"Stay"

(Music:  "Stay" by Maurice Williams and the Zodiacs)

November 21, 1960 - November 27, 1960

 

 

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One of the early classics of rock and roll was "Little Darlin " by the Diamonds, a quartet of four white males who kept the song at number two for an amazing eight weeks.  Most people who can still sing the distinctive "Yi-yi-yi-yi" don't realize that the song was written and originally recorded by Maurice Williams, with his group the Gladiolas.  It was not unusual for white artists to cover black records to make them acceptable to pop radio in the 1950s, and the Diamonds' copied Williams' record note-for-note.

 

Unhappy at having his record "stolen" from him, Williams got financial backing in Columbia, South Carolina, to record new songs.  "Stay" was recorded in a defunct television studio.  Producers Phil Gernhard and Johnny McCullough took the song to New York and started knocking on record company doors.  They were turned down everywhere.  Jerry Wex­ler at Atlantic said the song didn't have a plot line and warned them it was a tough business.

 

Finally, they walked into the offices of Al Silver at Herald Records.  Silver was on the telephone and sent his A&R man, Bill Darnell, to meet with them.  After listening to several songs, Darnell picked out "Stay" for Silver to listen to. He wanted it, but there were two problems.

 

First,  the song wasn't recorded at a level high enough for quality reproduction.  "None of us knew what the hell we were doing," Gernhard admits.  He drew a VU meter for us and said, 'go back and rerecord it, and keep the needle up in this area.'  We took the piece of paper with us."

 

Second, "It had a line in it that was objectionable," Phil says.  "It said, 'Let's have another smoke.'  He said radio wouldn't play anything that encouraged young people to smoke cigarettes."

 

The group returned to Columbia and recorded the song again, keeping the VU needle where the drawing indicated and changing the offensive line.  When the single was released, southern stations favored the flip side, "Do You Believe."  "Stay" finally broke north of the Mason-Dixon line, in Detroit.  It entered the Hot 100 at number 86 on October 3, 1960.  When it topped the chart seven weeks later, it became the shortest number one single of the rock era, clocking in at one minute and 37 seconds.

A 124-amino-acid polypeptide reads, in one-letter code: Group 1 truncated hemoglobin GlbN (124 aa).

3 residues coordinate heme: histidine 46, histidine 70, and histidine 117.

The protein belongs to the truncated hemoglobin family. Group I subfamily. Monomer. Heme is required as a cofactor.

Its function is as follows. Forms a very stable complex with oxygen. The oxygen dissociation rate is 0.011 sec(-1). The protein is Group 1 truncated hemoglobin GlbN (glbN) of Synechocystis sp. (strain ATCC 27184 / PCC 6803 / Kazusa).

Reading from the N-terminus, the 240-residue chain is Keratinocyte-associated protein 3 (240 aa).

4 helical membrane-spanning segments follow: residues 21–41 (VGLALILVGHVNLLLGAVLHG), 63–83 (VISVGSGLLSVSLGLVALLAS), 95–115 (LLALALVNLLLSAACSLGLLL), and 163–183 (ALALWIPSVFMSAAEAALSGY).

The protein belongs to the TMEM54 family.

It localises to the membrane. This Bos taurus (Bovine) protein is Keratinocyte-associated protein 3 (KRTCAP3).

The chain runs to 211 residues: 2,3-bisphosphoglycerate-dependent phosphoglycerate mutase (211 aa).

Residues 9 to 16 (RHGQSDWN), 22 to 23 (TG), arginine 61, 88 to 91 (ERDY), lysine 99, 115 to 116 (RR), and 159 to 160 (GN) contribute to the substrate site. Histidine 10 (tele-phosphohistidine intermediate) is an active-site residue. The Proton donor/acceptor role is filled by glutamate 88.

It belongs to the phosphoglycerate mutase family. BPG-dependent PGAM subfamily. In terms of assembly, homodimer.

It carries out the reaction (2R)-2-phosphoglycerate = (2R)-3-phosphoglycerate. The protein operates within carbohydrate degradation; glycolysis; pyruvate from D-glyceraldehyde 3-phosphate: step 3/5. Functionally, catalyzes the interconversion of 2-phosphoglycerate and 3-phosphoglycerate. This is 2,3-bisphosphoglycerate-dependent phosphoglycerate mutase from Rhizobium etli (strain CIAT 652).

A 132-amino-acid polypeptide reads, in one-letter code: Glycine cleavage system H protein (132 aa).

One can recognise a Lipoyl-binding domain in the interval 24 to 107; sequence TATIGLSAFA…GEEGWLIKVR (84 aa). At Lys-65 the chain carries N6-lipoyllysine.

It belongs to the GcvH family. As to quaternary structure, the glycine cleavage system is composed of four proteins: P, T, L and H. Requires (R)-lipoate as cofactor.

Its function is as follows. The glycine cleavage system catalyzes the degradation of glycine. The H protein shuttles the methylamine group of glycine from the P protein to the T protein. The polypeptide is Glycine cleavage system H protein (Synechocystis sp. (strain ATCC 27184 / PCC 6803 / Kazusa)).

"Stay" has proven to be an evergreen, hitting the top 20 two more times.  The Four Seasons took it to number 16 in 1964, and Jackson Browne's version peaked at number 20 in 1978.  In Britain, the Hollies recorded it in 1963.

 

Maurice Williams was born April 28, 1938 in Lancaster, South Carolina.  He sang in church, and organized his first group, The Royal Charmers, while in high school.  They raised money from their parents and local business owners to finance a trip to Nashville so they could audition for Excello Records.  At the last moment, the lead singer's mother said he couldn't go --- which upset Williams, as he had written "Little Darlin'" especially for his voice.

 

When they auditioned for the head of the label, Ernie Young, Williams had to sing "Little Darlin,'" and that was the song Young picked for their first release.  He also gave them their new name, the Gladiolas.  When they left the label, Young insisted on retaining the name, forcing the group to choose a new one.  The bass player saw an automobile at a repair shop called a Zodiac and suggested they use that.

 

                                                                                                              

Reprinted from The Billboard Book of Number 1 Hits, copyright © 2003 by Fred Bronson.